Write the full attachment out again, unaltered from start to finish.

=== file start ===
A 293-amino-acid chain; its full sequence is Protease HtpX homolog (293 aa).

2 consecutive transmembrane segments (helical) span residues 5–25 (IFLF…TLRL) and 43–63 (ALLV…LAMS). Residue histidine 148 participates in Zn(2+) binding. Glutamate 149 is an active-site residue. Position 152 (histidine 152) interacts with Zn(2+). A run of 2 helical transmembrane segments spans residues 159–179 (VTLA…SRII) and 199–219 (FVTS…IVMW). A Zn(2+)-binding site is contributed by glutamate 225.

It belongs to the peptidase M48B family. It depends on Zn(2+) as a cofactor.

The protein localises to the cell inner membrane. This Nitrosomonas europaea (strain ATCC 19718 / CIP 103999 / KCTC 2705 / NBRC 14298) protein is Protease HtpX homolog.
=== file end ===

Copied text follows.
A 293-amino-acid chain; its full sequence is Protease HtpX homolog (293 aa).

2 consecutive transmembrane segments (helical) span residues 5–25 (IFLF…TLRL) and 43–63 (ALLV…LAMS). Residue histidine 148 participates in Zn(2+) binding. Glutamate 149 is an active-site residue. Position 152 (histidine 152) interacts with Zn(2+). A run of 2 helical transmembrane segments spans residues 159–179 (VTLA…SRII) and 199–219 (FVTS…IVMW). A Zn(2+)-binding site is contributed by glutamate 225.

It belongs to the peptidase M48B family. It depends on Zn(2+) as a cofactor.

The protein localises to the cell inner membrane. This Nitrosomonas europaea (strain ATCC 19718 / CIP 103999 / KCTC 2705 / NBRC 14298) protein is Protease HtpX homolog.